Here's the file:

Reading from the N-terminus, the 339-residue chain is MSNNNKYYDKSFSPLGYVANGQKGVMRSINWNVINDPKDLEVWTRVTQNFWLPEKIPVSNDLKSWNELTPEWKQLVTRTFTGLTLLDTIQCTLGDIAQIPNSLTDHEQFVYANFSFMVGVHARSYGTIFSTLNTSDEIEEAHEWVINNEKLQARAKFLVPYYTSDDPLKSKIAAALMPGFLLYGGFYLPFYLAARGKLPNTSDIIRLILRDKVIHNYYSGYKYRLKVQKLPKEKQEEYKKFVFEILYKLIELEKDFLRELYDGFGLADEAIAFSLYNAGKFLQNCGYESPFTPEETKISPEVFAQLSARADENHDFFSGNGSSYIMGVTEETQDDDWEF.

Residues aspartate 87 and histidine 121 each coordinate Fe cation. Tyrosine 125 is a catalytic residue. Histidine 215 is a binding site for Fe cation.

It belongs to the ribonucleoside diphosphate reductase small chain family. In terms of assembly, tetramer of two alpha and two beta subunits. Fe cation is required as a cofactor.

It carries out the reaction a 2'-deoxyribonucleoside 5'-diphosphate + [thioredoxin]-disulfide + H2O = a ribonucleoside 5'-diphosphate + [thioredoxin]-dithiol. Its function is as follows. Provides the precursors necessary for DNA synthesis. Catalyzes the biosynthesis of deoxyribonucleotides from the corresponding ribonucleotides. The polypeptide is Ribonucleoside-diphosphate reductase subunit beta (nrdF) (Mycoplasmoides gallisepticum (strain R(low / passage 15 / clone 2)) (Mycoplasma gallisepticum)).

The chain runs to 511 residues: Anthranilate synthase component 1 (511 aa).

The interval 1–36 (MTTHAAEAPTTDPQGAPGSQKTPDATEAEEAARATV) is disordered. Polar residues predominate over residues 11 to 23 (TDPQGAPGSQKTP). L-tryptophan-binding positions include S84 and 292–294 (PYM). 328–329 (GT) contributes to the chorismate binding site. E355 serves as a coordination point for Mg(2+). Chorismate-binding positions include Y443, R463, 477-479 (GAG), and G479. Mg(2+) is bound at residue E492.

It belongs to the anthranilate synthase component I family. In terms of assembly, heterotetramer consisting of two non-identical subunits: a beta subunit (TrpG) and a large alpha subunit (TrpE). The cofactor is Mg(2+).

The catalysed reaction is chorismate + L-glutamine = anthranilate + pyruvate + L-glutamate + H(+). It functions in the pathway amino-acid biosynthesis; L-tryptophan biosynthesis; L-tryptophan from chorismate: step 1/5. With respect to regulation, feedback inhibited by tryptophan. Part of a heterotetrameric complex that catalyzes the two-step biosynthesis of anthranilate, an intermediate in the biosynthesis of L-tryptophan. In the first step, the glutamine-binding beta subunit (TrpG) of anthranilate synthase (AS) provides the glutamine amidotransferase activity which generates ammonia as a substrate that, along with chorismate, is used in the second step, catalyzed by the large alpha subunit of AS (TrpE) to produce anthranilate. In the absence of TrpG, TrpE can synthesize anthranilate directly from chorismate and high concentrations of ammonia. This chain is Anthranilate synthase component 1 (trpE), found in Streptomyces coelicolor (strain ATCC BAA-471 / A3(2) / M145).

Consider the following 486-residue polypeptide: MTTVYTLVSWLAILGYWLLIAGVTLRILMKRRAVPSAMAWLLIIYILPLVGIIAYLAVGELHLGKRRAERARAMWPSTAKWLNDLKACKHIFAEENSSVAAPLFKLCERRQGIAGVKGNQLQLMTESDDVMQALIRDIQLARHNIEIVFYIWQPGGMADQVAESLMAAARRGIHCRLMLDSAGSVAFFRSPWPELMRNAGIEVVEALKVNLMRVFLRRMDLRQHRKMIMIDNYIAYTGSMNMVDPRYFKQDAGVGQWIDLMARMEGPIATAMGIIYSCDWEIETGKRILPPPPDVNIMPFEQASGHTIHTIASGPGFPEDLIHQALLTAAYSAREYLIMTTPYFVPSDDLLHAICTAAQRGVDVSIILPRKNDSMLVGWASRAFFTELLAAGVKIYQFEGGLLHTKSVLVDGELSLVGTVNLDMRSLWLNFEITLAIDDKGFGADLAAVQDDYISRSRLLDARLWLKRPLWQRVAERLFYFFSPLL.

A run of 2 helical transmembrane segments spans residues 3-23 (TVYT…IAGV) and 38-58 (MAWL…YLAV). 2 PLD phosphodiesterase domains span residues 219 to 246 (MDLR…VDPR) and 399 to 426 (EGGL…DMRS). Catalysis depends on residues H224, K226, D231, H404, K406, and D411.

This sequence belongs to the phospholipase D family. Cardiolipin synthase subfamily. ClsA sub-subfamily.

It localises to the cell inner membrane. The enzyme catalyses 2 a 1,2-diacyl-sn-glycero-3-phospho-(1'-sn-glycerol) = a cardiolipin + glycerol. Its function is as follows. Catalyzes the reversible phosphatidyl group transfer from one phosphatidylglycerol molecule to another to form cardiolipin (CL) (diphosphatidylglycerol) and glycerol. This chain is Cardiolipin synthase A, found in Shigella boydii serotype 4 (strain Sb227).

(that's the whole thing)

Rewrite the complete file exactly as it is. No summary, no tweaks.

Reading from the N-terminus, the 339-residue chain is MSNNNKYYDKSFSPLGYVANGQKGVMRSINWNVINDPKDLEVWTRVTQNFWLPEKIPVSNDLKSWNELTPEWKQLVTRTFTGLTLLDTIQCTLGDIAQIPNSLTDHEQFVYANFSFMVGVHARSYGTIFSTLNTSDEIEEAHEWVINNEKLQARAKFLVPYYTSDDPLKSKIAAALMPGFLLYGGFYLPFYLAARGKLPNTSDIIRLILRDKVIHNYYSGYKYRLKVQKLPKEKQEEYKKFVFEILYKLIELEKDFLRELYDGFGLADEAIAFSLYNAGKFLQNCGYESPFTPEETKISPEVFAQLSARADENHDFFSGNGSSYIMGVTEETQDDDWEF.

Residues aspartate 87 and histidine 121 each coordinate Fe cation. Tyrosine 125 is a catalytic residue. Histidine 215 is a binding site for Fe cation.

It belongs to the ribonucleoside diphosphate reductase small chain family. In terms of assembly, tetramer of two alpha and two beta subunits. Fe cation is required as a cofactor.

It carries out the reaction a 2'-deoxyribonucleoside 5'-diphosphate + [thioredoxin]-disulfide + H2O = a ribonucleoside 5'-diphosphate + [thioredoxin]-dithiol. Its function is as follows. Provides the precursors necessary for DNA synthesis. Catalyzes the biosynthesis of deoxyribonucleotides from the corresponding ribonucleotides. The polypeptide is Ribonucleoside-diphosphate reductase subunit beta (nrdF) (Mycoplasmoides gallisepticum (strain R(low / passage 15 / clone 2)) (Mycoplasma gallisepticum)).

The chain runs to 511 residues: Anthranilate synthase component 1 (511 aa).

The interval 1–36 (MTTHAAEAPTTDPQGAPGSQKTPDATEAEEAARATV) is disordered. Polar residues predominate over residues 11 to 23 (TDPQGAPGSQKTP). L-tryptophan-binding positions include S84 and 292–294 (PYM). 328–329 (GT) contributes to the chorismate binding site. E355 serves as a coordination point for Mg(2+). Chorismate-binding positions include Y443, R463, 477-479 (GAG), and G479. Mg(2+) is bound at residue E492.

It belongs to the anthranilate synthase component I family. In terms of assembly, heterotetramer consisting of two non-identical subunits: a beta subunit (TrpG) and a large alpha subunit (TrpE). The cofactor is Mg(2+).

The catalysed reaction is chorismate + L-glutamine = anthranilate + pyruvate + L-glutamate + H(+). It functions in the pathway amino-acid biosynthesis; L-tryptophan biosynthesis; L-tryptophan from chorismate: step 1/5. With respect to regulation, feedback inhibited by tryptophan. Part of a heterotetrameric complex that catalyzes the two-step biosynthesis of anthranilate, an intermediate in the biosynthesis of L-tryptophan. In the first step, the glutamine-binding beta subunit (TrpG) of anthranilate synthase (AS) provides the glutamine amidotransferase activity which generates ammonia as a substrate that, along with chorismate, is used in the second step, catalyzed by the large alpha subunit of AS (TrpE) to produce anthranilate. In the absence of TrpG, TrpE can synthesize anthranilate directly from chorismate and high concentrations of ammonia. This chain is Anthranilate synthase component 1 (trpE), found in Streptomyces coelicolor (strain ATCC BAA-471 / A3(2) / M145).

Consider the following 486-residue polypeptide: MTTVYTLVSWLAILGYWLLIAGVTLRILMKRRAVPSAMAWLLIIYILPLVGIIAYLAVGELHLGKRRAERARAMWPSTAKWLNDLKACKHIFAEENSSVAAPLFKLCERRQGIAGVKGNQLQLMTESDDVMQALIRDIQLARHNIEIVFYIWQPGGMADQVAESLMAAARRGIHCRLMLDSAGSVAFFRSPWPELMRNAGIEVVEALKVNLMRVFLRRMDLRQHRKMIMIDNYIAYTGSMNMVDPRYFKQDAGVGQWIDLMARMEGPIATAMGIIYSCDWEIETGKRILPPPPDVNIMPFEQASGHTIHTIASGPGFPEDLIHQALLTAAYSAREYLIMTTPYFVPSDDLLHAICTAAQRGVDVSIILPRKNDSMLVGWASRAFFTELLAAGVKIYQFEGGLLHTKSVLVDGELSLVGTVNLDMRSLWLNFEITLAIDDKGFGADLAAVQDDYISRSRLLDARLWLKRPLWQRVAERLFYFFSPLL.

A run of 2 helical transmembrane segments spans residues 3-23 (TVYT…IAGV) and 38-58 (MAWL…YLAV). 2 PLD phosphodiesterase domains span residues 219 to 246 (MDLR…VDPR) and 399 to 426 (EGGL…DMRS). Catalysis depends on residues H224, K226, D231, H404, K406, and D411.

This sequence belongs to the phospholipase D family. Cardiolipin synthase subfamily. ClsA sub-subfamily.

It localises to the cell inner membrane. The enzyme catalyses 2 a 1,2-diacyl-sn-glycero-3-phospho-(1'-sn-glycerol) = a cardiolipin + glycerol. Its function is as follows. Catalyzes the reversible phosphatidyl group transfer from one phosphatidylglycerol molecule to another to form cardiolipin (CL) (diphosphatidylglycerol) and glycerol. This chain is Cardiolipin synthase A, found in Shigella boydii serotype 4 (strain Sb227).